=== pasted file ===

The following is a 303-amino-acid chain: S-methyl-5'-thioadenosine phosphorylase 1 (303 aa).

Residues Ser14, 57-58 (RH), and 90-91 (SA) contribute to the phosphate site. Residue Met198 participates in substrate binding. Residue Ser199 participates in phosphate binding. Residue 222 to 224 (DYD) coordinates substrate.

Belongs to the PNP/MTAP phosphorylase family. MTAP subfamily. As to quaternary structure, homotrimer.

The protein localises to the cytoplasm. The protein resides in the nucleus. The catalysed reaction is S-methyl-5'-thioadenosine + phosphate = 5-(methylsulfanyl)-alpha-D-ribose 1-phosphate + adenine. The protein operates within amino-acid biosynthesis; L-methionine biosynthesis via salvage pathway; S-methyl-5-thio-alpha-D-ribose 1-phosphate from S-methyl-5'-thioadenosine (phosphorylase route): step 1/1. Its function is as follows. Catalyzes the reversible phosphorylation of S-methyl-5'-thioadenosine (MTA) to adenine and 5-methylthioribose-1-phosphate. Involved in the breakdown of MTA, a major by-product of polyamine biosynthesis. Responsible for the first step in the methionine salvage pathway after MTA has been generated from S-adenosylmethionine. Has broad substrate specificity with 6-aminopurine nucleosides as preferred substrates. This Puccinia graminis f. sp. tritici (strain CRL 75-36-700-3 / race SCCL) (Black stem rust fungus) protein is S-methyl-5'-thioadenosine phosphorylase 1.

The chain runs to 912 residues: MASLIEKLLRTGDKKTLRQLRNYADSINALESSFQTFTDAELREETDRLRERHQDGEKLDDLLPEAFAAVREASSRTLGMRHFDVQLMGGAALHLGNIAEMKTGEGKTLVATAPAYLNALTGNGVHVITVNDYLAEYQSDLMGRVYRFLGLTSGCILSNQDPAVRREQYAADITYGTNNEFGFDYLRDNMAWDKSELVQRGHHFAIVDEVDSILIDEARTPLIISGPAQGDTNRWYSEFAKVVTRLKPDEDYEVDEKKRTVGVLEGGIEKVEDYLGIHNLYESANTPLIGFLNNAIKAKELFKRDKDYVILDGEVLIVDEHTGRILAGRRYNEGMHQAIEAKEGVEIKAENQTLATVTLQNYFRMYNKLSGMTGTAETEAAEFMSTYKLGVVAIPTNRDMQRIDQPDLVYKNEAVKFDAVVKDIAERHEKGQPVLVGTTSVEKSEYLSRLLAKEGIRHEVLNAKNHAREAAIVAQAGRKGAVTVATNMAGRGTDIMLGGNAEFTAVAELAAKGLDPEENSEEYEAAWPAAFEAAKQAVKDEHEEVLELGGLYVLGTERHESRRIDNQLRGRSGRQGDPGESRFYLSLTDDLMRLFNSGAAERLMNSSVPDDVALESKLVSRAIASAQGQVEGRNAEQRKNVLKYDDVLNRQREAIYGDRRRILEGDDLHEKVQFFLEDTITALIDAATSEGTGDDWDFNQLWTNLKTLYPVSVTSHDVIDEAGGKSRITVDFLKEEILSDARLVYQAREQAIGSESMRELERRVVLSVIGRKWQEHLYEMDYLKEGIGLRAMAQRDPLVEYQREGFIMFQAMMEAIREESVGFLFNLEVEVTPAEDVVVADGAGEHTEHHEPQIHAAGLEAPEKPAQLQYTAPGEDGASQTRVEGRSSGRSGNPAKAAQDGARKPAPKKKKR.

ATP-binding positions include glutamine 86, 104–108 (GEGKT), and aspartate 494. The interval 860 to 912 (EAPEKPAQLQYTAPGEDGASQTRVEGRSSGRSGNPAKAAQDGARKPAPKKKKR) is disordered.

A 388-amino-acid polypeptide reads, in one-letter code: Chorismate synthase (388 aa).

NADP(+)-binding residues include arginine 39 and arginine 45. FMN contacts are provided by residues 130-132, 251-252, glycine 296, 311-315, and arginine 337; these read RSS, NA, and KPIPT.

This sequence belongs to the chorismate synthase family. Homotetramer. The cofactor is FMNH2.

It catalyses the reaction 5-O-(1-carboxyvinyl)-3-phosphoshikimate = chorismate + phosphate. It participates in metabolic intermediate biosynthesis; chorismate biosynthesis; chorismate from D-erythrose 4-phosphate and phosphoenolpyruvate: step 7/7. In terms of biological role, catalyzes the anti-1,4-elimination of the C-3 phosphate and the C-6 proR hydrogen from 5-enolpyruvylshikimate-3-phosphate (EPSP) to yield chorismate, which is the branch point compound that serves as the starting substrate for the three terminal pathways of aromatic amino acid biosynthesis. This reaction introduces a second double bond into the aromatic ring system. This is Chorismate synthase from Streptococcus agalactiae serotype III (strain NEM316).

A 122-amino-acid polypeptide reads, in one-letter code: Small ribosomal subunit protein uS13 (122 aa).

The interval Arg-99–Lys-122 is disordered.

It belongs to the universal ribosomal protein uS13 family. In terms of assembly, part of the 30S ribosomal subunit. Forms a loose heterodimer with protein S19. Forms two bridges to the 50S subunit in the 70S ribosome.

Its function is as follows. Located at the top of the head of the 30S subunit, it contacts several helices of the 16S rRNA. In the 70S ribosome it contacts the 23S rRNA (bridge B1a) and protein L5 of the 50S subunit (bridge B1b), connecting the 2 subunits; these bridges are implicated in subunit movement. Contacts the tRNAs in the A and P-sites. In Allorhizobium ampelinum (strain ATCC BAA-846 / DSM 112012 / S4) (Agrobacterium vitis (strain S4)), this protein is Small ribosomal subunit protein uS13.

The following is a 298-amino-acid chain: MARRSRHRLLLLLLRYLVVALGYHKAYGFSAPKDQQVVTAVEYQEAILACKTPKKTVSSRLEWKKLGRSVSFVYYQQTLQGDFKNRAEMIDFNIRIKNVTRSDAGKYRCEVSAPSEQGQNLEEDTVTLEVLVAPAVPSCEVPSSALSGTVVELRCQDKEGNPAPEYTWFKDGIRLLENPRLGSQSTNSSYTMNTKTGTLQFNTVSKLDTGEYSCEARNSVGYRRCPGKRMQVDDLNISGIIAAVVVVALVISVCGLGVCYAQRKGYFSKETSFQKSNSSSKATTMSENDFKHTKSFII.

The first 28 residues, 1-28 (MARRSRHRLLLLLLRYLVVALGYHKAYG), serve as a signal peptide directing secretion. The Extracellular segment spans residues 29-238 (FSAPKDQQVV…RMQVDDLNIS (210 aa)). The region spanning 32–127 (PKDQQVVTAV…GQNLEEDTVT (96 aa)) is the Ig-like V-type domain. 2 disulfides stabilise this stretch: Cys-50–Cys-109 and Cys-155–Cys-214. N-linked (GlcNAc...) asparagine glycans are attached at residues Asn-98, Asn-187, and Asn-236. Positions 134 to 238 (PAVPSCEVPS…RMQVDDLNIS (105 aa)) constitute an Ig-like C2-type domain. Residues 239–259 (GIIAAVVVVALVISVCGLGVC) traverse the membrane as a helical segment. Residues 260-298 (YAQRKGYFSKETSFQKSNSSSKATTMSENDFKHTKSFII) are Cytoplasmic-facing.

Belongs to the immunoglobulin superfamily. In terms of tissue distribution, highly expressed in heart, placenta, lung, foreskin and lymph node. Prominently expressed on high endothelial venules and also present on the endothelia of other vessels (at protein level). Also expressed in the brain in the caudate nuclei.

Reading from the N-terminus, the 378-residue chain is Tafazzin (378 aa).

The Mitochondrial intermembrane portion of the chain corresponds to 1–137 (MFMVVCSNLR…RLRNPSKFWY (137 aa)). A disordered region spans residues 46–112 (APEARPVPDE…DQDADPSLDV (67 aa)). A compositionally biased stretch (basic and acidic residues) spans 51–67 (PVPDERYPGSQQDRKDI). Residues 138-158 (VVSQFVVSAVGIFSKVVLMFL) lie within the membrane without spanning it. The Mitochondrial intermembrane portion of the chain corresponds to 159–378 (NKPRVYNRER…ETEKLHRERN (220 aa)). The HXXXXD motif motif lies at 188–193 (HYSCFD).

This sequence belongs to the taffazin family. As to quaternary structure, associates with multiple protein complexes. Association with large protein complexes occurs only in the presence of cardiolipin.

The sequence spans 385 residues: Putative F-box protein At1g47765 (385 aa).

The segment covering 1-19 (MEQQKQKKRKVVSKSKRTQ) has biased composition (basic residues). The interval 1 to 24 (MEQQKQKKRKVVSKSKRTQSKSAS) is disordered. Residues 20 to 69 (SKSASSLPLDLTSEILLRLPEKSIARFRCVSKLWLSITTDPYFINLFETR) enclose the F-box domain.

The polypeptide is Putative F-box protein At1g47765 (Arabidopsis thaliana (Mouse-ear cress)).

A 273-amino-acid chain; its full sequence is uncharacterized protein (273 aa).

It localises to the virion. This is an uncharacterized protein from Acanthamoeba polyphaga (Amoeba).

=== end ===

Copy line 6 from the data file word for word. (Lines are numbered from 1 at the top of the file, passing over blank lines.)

ATP-binding positions include glutamine 86, 104–108 (GEGKT), and aspartate 494. The interval 860 to 912 (EAPEKPAQLQYTAPGEDGASQTRVEGRSSGRSGNPAKAAQDGARKPAPKKKKR) is disordered.